Tampa Bay Times plans buyouts in advance of job reductions

The Tampa Bay Times will announce Wednesday it plans to offer buyouts to employees, according to a memo from Human Resources Director Sebastian Dortch. Staffers who take them will get up to 13 weeks’ severance plus two weeks’ pay. The buyouts precede planned “job reductions around the company,” Dortch writes.

“We are finding some ways to improve our results without compromising our quality. We want to support the colleagues whose jobs will be affected,” Tampa Bay Times Communications Director Jounice Nealy-Brown says in an email to Poynter.

Here’s the memo:

As many of you know, we are working with the advice of business consultants to improve the company’s financial results, and we are encouraged by the early findings.

While some details are still being determined, it is clear that this work will result in some job reductions around the company.

Before they begin, we will offer an enhancement to staffers (fulltime and grandfathered 1,000-hour part time) who would like to leave the Times on their own accord. In these voluntary resignations, we will pay up to 13 weeks severance, depending on years of service, along with an two additional weeks of pay.

We will make this offer available from March 10 to 24. If you are interested, please talk to your manager or your department’s Human Resources representative about next steps, including determining a departure date.

Even if you are not interested, this is an opportunity to take stock of your place in the Times‘ future. Your manager can help, as well as HR. This is an important time to understand where you stand.

Poynter owns the Tampa Bay Times.

Last Friday, Jim Romenesko reported that a commenter on SportsJournalists.com claimed the Tampa Bay Times planned to shed 10 percent of its workforce, and that the paper’s “copy desk will be hit the hardest.” Times Publishing Company Chairman and CEO Paul Tash did not reply to a query from a Poynter reporter Friday.

The next day The Tampa Tribune, which competes with the Tampa Bay Times, published a piece by Richard Mullins that described the Times as a “shrinking company under increasing financial strain.”

Revenue at the Times and its sister publications is half what it was five years ago, and the paper has been selling assets around the region. More recently, the newspaper took out a $28 million loan, backed by its headquarters and other property — due in December 2016.

A separate article noted that Poynter’s “expenses still outweighed revenues by $1.7 million in 2012, according to tax filings.”

Tash sent a memo to employees on March 1 saying the company would “defer some contributions to our pension plan.”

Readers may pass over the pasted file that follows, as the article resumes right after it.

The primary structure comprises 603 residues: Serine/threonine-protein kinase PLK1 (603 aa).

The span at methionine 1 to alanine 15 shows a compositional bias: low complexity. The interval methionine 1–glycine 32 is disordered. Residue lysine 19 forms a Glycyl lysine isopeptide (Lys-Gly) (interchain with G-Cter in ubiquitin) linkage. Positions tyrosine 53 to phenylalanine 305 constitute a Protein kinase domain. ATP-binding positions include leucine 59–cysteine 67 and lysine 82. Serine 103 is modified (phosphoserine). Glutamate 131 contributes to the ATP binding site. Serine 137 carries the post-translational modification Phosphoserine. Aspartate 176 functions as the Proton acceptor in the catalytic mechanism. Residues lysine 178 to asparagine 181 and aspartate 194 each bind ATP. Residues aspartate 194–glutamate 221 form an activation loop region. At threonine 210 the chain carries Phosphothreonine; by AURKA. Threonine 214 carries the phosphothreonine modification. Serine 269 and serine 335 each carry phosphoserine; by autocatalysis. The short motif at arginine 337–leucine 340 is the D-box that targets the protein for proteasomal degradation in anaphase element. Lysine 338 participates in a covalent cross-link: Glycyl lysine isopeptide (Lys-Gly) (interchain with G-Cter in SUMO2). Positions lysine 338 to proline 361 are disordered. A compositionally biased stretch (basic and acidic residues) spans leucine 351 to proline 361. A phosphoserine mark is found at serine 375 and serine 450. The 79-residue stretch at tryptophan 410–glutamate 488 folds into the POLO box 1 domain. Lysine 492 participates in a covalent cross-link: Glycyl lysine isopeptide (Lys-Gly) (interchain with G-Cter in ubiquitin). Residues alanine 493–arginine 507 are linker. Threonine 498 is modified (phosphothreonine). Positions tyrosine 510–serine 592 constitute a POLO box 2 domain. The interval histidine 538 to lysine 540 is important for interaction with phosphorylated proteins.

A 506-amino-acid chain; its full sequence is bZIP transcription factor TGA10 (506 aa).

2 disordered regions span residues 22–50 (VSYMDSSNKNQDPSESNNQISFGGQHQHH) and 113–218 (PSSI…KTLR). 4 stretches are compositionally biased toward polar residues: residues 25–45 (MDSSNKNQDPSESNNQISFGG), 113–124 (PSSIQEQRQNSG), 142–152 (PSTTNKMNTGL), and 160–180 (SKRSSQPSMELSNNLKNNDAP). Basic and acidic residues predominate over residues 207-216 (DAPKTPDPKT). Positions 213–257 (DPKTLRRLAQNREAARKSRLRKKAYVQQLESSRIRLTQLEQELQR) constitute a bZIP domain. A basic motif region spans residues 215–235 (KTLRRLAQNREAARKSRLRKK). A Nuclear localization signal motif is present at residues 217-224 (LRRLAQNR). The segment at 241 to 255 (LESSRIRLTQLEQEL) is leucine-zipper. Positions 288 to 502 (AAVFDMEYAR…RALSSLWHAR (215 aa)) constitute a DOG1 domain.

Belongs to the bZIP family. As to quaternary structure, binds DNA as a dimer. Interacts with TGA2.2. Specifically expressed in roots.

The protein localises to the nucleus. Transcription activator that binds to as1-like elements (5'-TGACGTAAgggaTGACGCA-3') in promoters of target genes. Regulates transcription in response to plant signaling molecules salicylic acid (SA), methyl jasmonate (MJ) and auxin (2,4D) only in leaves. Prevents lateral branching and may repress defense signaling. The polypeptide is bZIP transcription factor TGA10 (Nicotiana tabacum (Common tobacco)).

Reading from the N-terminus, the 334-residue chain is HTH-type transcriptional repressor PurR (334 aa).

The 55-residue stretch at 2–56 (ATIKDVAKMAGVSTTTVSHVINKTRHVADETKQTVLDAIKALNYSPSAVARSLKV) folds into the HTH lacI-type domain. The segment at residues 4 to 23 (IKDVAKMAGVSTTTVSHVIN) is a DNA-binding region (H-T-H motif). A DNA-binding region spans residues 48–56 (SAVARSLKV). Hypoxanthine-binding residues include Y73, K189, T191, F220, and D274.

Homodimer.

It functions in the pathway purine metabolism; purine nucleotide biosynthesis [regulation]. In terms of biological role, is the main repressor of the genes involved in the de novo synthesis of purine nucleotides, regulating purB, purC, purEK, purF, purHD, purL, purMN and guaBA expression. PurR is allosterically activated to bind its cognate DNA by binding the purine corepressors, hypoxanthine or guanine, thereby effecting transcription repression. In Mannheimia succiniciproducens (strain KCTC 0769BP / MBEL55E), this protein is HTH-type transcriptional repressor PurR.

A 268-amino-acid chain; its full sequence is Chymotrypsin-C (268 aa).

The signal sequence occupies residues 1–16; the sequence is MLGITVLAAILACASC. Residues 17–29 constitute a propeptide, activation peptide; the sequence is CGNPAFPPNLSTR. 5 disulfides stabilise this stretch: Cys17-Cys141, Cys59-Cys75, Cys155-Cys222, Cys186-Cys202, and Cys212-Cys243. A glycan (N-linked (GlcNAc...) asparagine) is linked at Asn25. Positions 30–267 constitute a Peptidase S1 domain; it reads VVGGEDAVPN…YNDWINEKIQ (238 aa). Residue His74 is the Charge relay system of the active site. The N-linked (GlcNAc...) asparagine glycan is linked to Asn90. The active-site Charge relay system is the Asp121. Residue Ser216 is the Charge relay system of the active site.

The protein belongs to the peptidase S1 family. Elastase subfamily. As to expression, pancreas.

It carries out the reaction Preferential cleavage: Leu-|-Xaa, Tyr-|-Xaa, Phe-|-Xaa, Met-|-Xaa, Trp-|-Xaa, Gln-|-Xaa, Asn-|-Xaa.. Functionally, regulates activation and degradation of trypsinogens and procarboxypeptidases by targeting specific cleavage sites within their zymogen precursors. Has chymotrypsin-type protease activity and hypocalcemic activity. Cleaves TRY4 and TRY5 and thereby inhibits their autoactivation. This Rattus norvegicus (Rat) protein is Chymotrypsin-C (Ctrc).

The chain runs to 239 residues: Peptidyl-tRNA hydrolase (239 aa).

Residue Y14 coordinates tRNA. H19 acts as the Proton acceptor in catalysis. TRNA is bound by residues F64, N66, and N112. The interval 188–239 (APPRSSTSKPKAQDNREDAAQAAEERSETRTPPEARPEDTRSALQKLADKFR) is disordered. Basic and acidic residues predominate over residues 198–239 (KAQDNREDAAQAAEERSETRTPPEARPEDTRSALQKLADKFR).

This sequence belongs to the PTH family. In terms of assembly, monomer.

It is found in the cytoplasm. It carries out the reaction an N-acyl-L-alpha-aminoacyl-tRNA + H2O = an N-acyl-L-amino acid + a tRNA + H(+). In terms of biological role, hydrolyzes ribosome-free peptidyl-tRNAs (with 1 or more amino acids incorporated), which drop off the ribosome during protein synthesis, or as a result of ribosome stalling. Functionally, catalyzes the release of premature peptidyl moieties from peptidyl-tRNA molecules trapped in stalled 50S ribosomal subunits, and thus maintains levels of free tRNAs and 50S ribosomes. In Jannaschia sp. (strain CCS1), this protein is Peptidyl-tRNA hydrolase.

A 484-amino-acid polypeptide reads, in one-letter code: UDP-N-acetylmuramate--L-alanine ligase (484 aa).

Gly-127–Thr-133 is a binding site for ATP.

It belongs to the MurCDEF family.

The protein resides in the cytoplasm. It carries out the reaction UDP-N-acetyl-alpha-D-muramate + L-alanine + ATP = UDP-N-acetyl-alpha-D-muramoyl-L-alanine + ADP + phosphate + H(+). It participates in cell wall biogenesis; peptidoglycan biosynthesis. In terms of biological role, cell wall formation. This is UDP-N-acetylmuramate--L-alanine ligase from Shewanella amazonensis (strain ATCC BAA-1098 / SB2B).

The Times did a round of layoffs in 2011 and extended pay cuts for staff in 2012, a reduction that ended a few months later. It instituted a paywall last year, asking “readers who turn most often to our website to help support it financially.”

In September 2013, the Times had an average circulation of 355,853 on Sundays, down about 6 percent from the year before, according to figures filed with the Alliance for Audited Media. Its average Monday-Friday circulation fell about 4 percent.

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  • Sinclair Upps

    The incredible thing is that the Times hasn’t written about its serious financial problems, which undoubtedly stem from extraordinarily bad management. Where’s the Poynter “ethicist” on that? The fact that the Times’ lender, Crystal Financial, has had to send in management consultants is a sure sign the boat is sinking. The Times’ attempt to conceal its problems is the ultimate hypocrisy for a news organization. And, Tash is buying a much more expensive condo than his previous home — while he is firing battalions of journalists. All we need is for the ghost of Nelson Poynter to appear and denounce Tash for the murder most foul of the newspaper.

  • markisenberg

    There is more than one reason why the Tampa Bay Times is a much better paper than the other local one I used to subscribe to but gave up on and not because of its editorial opinions. All papers struggle.The NY Times borrowed $200 million from Carlos Sim a few years ago but the Times is in a league of its own so its future is secure in one form or some other. The Times has to raise funds from subscribers,advertisers etc. It is trying with the digital paywall and it is a work in progress but the new President of the Institute was hired for his fundraising skills. A new limited round of layoffs is sad but if the President and Mr. Tash who already has taken out a short term loan,can’t boost income by the end of 2015,the future could be even darker than it has been for the Tribune,a once proud competitor now just hobbling along with a new,not very serious owner who wanted to buy the Boston Globe but was thwarted by Times Publisher Mr. Sulzberger Jr. after I clued him in to what the Tribune is failing to do on a daily basis here. I am a small NY Times shareholder who grew up reading it and kind of likes the idea of quality writing and investigative reporting. Those of you who do not like the TB Times are having a chuckle but I have a feeling it will rebound although that is little comfort for those about to take a buyout or suffer a layoff,again.

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  • JTFloore

    “We are finding some ways to improve our results without compromising our quality.”

    doubtless yet another example of “doing more with less.” ya know, there was a time when newspapers insisted that their young reporters not fall for such horsehit statements. now the media are the most guilty of such balderdash.

  • Peter Schorsch

    More evidence of just how well that name change worked out.